By Sara Sultanik / Good Medicine
SYRACUSE N.Y. -- With the cold weather and lack of sun light in the winter months here in Central New York, you may like heading to the tanning bed.
But a new bipartisan bill, the Tanning Bed Cancer Control Act could, if passed, change the way many people tan. The bill would allow the government to set controls on the amount of ultraviolet (UV) radiation emitted by the beds as well as set limits on the amount of time tanners can stay inside the machines.
All of this to reduce to risks of developing melanoma, the deadliest form of skin cancer.
A Triathlete’s Tale
Kelly Covert of Baldwinsville was only twenty-four when she was diagnosed with skin cancer and she stated she headed to the tanning beds a few times before she was diagnosed, “I dont think it was the only reason that i got skin cancer but it certainly did not help me at all and I would never do it again.”
Kelly is now an advocate for preventing young people from using tanning beds. She does not want people to end up in the same position she was in. She said, “You know the risks and they still do it which is shocking to me but i just people are going to make their own decisions but as long as they know what they’re up against...then that’s the choice that they have to make.”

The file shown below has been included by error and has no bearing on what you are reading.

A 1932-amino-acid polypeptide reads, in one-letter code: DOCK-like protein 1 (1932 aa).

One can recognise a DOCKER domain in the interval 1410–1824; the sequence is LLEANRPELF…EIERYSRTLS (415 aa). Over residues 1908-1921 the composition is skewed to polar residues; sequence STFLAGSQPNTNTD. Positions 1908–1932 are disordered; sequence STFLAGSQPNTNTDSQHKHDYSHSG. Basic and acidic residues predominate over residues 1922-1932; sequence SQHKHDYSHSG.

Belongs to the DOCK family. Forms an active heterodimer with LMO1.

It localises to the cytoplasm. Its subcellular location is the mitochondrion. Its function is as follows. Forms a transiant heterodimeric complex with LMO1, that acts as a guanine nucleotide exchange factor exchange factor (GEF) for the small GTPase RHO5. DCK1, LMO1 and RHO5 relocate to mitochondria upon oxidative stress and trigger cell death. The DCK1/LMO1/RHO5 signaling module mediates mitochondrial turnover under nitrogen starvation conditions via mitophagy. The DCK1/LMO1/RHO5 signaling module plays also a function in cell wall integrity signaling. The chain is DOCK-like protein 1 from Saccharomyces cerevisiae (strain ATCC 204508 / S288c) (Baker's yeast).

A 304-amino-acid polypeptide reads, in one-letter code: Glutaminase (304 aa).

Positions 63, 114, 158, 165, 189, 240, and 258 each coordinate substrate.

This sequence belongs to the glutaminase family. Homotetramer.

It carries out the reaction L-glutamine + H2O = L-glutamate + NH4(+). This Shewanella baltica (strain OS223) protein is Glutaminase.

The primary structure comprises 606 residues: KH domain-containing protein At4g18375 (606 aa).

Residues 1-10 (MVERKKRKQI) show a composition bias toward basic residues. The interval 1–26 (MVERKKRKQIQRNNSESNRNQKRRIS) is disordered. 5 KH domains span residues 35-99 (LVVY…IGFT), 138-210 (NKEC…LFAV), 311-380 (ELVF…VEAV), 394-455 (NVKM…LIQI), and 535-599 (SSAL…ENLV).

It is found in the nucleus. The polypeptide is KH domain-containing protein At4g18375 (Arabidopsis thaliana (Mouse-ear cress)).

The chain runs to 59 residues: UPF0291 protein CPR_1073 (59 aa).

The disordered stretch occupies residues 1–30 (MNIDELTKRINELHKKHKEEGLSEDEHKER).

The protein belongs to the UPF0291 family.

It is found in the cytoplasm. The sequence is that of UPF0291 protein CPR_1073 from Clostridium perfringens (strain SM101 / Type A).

Aren’t There Any Health Benefits to Tanning?
According to dermatologist Dr. Joyce Farah, this is not the case, “There are absolutely no health benefits to being in a tanning booth,” she said, “none that have been documented whatsoever.”
Dr. Farah claimed that even in cloudy cities such as Syracuse, 80 percent of the sun’s radiation still shines through so Central New Yorkers should still be getting a good amount of Vitamin D, even in the winter months.
But Isn’t Every Salon Different?
According to Joe Contini, owner of Hakuna Matata salon in Syracuse, his salon is different than most because his employees are certified under the International Smart Tan Network.
Contini said, “We need to put a little restrictions on tanning salons...people should be certified”
Contini claimed his salon will not allow individuals who are too fair skinned to tan at his salon.
But Dominick Barbano of Garbo’s Salon in Syracuse said it is ultimately the tanner’s decision, “Act responsibly, do it in moderation, you’ll be fine.”
It is unknown at the time if the Tanning Bed Cancer Control Act will be put into place. But experts have said, even if less radiation is emitted by these machines, tanners may come into the tanning salons more often to get the same skin tone.